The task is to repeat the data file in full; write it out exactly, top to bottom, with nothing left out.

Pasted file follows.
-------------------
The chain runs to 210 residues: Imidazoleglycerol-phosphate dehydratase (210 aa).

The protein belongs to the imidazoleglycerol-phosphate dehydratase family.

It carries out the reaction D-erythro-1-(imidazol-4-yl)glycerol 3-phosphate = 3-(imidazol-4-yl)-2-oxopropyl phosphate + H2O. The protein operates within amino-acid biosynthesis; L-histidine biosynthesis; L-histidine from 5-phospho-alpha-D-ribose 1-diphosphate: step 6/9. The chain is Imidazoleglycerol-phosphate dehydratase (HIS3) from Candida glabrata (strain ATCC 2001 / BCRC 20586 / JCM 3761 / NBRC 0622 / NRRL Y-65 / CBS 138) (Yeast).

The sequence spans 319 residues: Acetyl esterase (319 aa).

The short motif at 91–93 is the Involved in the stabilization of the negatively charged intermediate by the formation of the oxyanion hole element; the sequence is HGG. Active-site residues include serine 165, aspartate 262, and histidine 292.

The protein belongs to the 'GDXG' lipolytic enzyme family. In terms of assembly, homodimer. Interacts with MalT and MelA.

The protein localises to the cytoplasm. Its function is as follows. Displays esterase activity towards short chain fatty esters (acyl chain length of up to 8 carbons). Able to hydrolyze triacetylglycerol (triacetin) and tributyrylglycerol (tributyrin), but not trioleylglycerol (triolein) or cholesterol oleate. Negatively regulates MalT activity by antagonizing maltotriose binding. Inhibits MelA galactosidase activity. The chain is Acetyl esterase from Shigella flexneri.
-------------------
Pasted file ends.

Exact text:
The chain runs to 210 residues: Imidazoleglycerol-phosphate dehydratase (210 aa).

The protein belongs to the imidazoleglycerol-phosphate dehydratase family.

It carries out the reaction D-erythro-1-(imidazol-4-yl)glycerol 3-phosphate = 3-(imidazol-4-yl)-2-oxopropyl phosphate + H2O. The protein operates within amino-acid biosynthesis; L-histidine biosynthesis; L-histidine from 5-phospho-alpha-D-ribose 1-diphosphate: step 6/9. The chain is Imidazoleglycerol-phosphate dehydratase (HIS3) from Candida glabrata (strain ATCC 2001 / BCRC 20586 / JCM 3761 / NBRC 0622 / NRRL Y-65 / CBS 138) (Yeast).

The sequence spans 319 residues: Acetyl esterase (319 aa).

The short motif at 91–93 is the Involved in the stabilization of the negatively charged intermediate by the formation of the oxyanion hole element; the sequence is HGG. Active-site residues include serine 165, aspartate 262, and histidine 292.

The protein belongs to the 'GDXG' lipolytic enzyme family. In terms of assembly, homodimer. Interacts with MalT and MelA.

The protein localises to the cytoplasm. Its function is as follows. Displays esterase activity towards short chain fatty esters (acyl chain length of up to 8 carbons). Able to hydrolyze triacetylglycerol (triacetin) and tributyrylglycerol (tributyrin), but not trioleylglycerol (triolein) or cholesterol oleate. Negatively regulates MalT activity by antagonizing maltotriose binding. Inhibits MelA galactosidase activity. The chain is Acetyl esterase from Shigella flexneri.